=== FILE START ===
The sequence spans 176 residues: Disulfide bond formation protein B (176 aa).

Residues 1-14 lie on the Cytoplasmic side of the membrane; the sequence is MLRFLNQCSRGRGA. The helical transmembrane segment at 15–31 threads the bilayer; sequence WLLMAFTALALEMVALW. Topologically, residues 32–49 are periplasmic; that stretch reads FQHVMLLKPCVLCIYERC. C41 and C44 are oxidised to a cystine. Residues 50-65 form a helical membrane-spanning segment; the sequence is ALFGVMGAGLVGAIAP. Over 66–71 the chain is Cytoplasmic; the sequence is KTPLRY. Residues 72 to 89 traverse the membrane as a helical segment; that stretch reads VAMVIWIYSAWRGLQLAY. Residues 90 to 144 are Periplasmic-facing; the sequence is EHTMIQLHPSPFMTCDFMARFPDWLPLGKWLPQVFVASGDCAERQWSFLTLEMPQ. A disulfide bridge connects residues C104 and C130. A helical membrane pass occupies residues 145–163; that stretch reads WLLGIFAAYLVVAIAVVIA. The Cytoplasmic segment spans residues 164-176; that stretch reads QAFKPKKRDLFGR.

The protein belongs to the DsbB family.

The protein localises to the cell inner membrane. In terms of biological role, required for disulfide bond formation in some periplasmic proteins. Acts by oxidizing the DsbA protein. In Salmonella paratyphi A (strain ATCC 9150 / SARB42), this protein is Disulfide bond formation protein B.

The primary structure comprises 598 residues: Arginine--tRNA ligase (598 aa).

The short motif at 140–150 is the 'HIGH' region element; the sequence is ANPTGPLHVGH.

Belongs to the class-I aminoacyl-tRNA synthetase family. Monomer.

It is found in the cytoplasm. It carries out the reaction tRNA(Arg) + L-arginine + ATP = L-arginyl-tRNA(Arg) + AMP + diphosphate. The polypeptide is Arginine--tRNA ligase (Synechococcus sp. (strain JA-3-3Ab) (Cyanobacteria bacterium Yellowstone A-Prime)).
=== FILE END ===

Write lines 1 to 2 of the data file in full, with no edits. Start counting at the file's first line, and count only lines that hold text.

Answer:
The sequence spans 176 residues: Disulfide bond formation protein B (176 aa).

Residues 1-14 lie on the Cytoplasmic side of the membrane; the sequence is MLRFLNQCSRGRGA. The helical transmembrane segment at 15–31 threads the bilayer; sequence WLLMAFTALALEMVALW. Topologically, residues 32–49 are periplasmic; that stretch reads FQHVMLLKPCVLCIYERC. C41 and C44 are oxidised to a cystine. Residues 50-65 form a helical membrane-spanning segment; the sequence is ALFGVMGAGLVGAIAP. Over 66–71 the chain is Cytoplasmic; the sequence is KTPLRY. Residues 72 to 89 traverse the membrane as a helical segment; that stretch reads VAMVIWIYSAWRGLQLAY. Residues 90 to 144 are Periplasmic-facing; the sequence is EHTMIQLHPSPFMTCDFMARFPDWLPLGKWLPQVFVASGDCAERQWSFLTLEMPQ. A disulfide bridge connects residues C104 and C130. A helical membrane pass occupies residues 145–163; that stretch reads WLLGIFAAYLVVAIAVVIA. The Cytoplasmic segment spans residues 164-176; that stretch reads QAFKPKKRDLFGR.